Tried the Pinot w/ Casey Fri night, w/ very low expectations:
1. KentRasmussenWnry PinotNoir Carneros (13%; kentrasmussenwinery.com/) Napa 1988: Dark color w/ some murky browning; strong smokey/rather Burgundian/mature PN/pencilly quite complex not at all tired nose; lightly tart pencilly/cedary/rather Burgundian fully mature PN some toasty/smokey/Fr.oak graceful/elegant slight metallic/aged gentle/smooth rather complex/Burgundian flavor w/ light gentle bit drying tannins; very long/lingering smoth/elegant/graceful quite Burgundian smokey/Fr.oak slight cherry/PN complex finish w/ light gentle tannins; not at all tired or dried out but a quite lovely fully mature quite Burgundian PN that is just quietly fading into the sunset. $20.30 (K)
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More Rasswirdle from TheBloodyPulpit:
1. I had expected this Pinot to be totally dead. It was not. Just a little old lady in her dottage that is in the twlight of her yrs & quietly fading into the sunset. Both Casey & I were amazed that it still offered up some pleasure.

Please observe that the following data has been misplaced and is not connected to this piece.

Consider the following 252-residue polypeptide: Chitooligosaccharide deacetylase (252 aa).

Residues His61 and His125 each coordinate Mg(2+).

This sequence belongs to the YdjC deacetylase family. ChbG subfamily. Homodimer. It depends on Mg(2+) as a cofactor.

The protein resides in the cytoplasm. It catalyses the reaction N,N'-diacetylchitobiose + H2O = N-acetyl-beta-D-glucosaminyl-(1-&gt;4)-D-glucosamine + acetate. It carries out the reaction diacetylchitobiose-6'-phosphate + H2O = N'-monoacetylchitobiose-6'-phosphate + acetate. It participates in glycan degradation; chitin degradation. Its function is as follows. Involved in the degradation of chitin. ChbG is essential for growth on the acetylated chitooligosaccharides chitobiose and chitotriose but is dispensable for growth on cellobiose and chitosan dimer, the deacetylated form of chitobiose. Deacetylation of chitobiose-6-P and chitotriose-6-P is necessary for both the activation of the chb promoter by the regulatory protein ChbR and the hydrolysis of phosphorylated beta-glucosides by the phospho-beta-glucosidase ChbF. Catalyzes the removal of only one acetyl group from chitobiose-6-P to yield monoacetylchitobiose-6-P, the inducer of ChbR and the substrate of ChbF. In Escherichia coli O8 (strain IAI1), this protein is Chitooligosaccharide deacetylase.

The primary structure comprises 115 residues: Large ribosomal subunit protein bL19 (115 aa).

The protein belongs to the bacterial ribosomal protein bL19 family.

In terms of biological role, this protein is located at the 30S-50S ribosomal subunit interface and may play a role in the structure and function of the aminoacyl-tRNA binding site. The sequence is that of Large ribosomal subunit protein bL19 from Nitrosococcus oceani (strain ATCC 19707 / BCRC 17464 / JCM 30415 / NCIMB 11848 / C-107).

Kent started his wnry in 1986, making Chard & Pinot from his Estate vnyd deep into the Carneros in a tiny garage wnry on the property. When I did a visit w/ Kent, I took an instant liking to him. A sort of smallish man, he was wearing these bib overalls. He looked exactly like a little leprachaun that you could picture out in vnyd, leaning up against a vine, pipe in his mouth, smoking some of that funny stuff that winemakers smoke. We have had occasional interactions over the yrs. He now lives full time down in Berkeley.
I have, of course, followed Kent from the very start. Fell in love w/ his early wines and did a visit w/ him at his family vnyd deep into the Carneros, when his tiny wnry was located there. He specialized in Pinot & Chard grown on the Estate.
The early Rasmussen wines tended to be made in a reductive fashion and I started to coin the term the "Rasmussen stench". But they always aged out of it and became beautiful wines.
Kent reminds me a lot of AdamTolmach. Neither are what you would call marketing geniuses. In fact, "anti-marketers" would be more accurate. Which is why his wines are not easy to find. He has no marketing program and I buy them only when I happen to stumble upon them on a retail shelf.
He also makes wine, from purchased grapes, under the Ramsay label, named after his wife, Celia Ramsay, a very highly regarded folk muscician in the EastBay area. And a tiny amount of wine under his Esoterica label, which I gather is no longer being made.
Great wines, great people...they should be better known.
Tom